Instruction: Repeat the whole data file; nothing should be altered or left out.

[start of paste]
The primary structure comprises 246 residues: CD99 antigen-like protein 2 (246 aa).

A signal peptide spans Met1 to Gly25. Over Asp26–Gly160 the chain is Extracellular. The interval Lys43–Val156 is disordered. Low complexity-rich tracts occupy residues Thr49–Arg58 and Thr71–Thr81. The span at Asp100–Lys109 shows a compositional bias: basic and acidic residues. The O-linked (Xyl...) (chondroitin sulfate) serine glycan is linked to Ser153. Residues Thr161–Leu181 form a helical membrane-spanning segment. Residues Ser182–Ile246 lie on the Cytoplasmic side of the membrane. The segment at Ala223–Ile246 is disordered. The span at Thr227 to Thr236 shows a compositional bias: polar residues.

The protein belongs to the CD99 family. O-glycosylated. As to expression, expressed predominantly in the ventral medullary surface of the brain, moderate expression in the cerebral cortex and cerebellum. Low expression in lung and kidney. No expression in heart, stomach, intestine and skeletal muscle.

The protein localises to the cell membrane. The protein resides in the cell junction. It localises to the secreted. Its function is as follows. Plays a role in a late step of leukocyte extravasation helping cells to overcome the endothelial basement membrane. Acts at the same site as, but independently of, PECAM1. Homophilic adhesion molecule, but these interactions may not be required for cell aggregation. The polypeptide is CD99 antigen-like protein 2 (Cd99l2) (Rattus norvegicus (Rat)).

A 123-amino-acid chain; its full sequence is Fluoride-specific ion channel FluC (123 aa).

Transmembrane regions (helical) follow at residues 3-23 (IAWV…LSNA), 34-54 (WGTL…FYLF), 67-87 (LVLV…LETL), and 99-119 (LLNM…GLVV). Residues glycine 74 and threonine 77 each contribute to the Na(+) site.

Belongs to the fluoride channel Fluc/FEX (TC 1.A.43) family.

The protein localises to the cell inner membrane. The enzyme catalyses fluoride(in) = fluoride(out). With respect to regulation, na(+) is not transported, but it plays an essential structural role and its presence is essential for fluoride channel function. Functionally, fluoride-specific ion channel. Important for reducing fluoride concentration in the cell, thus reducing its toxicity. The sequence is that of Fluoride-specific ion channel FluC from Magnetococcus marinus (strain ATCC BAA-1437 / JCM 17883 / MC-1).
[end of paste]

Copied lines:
The primary structure comprises 246 residues: CD99 antigen-like protein 2 (246 aa).

A signal peptide spans Met1 to Gly25. Over Asp26–Gly160 the chain is Extracellular. The interval Lys43–Val156 is disordered. Low complexity-rich tracts occupy residues Thr49–Arg58 and Thr71–Thr81. The span at Asp100–Lys109 shows a compositional bias: basic and acidic residues. The O-linked (Xyl...) (chondroitin sulfate) serine glycan is linked to Ser153. Residues Thr161–Leu181 form a helical membrane-spanning segment. Residues Ser182–Ile246 lie on the Cytoplasmic side of the membrane. The segment at Ala223–Ile246 is disordered. The span at Thr227 to Thr236 shows a compositional bias: polar residues.

The protein belongs to the CD99 family. O-glycosylated. As to expression, expressed predominantly in the ventral medullary surface of the brain, moderate expression in the cerebral cortex and cerebellum. Low expression in lung and kidney. No expression in heart, stomach, intestine and skeletal muscle.

The protein localises to the cell membrane. The protein resides in the cell junction. It localises to the secreted. Its function is as follows. Plays a role in a late step of leukocyte extravasation helping cells to overcome the endothelial basement membrane. Acts at the same site as, but independently of, PECAM1. Homophilic adhesion molecule, but these interactions may not be required for cell aggregation. The polypeptide is CD99 antigen-like protein 2 (Cd99l2) (Rattus norvegicus (Rat)).

A 123-amino-acid chain; its full sequence is Fluoride-specific ion channel FluC (123 aa).

Transmembrane regions (helical) follow at residues 3-23 (IAWV…LSNA), 34-54 (WGTL…FYLF), 67-87 (LVLV…LETL), and 99-119 (LLNM…GLVV). Residues glycine 74 and threonine 77 each contribute to the Na(+) site.

Belongs to the fluoride channel Fluc/FEX (TC 1.A.43) family.

The protein localises to the cell inner membrane. The enzyme catalyses fluoride(in) = fluoride(out). With respect to regulation, na(+) is not transported, but it plays an essential structural role and its presence is essential for fluoride channel function. Functionally, fluoride-specific ion channel. Important for reducing fluoride concentration in the cell, thus reducing its toxicity. The sequence is that of Fluoride-specific ion channel FluC from Magnetococcus marinus (strain ATCC BAA-1437 / JCM 17883 / MC-1).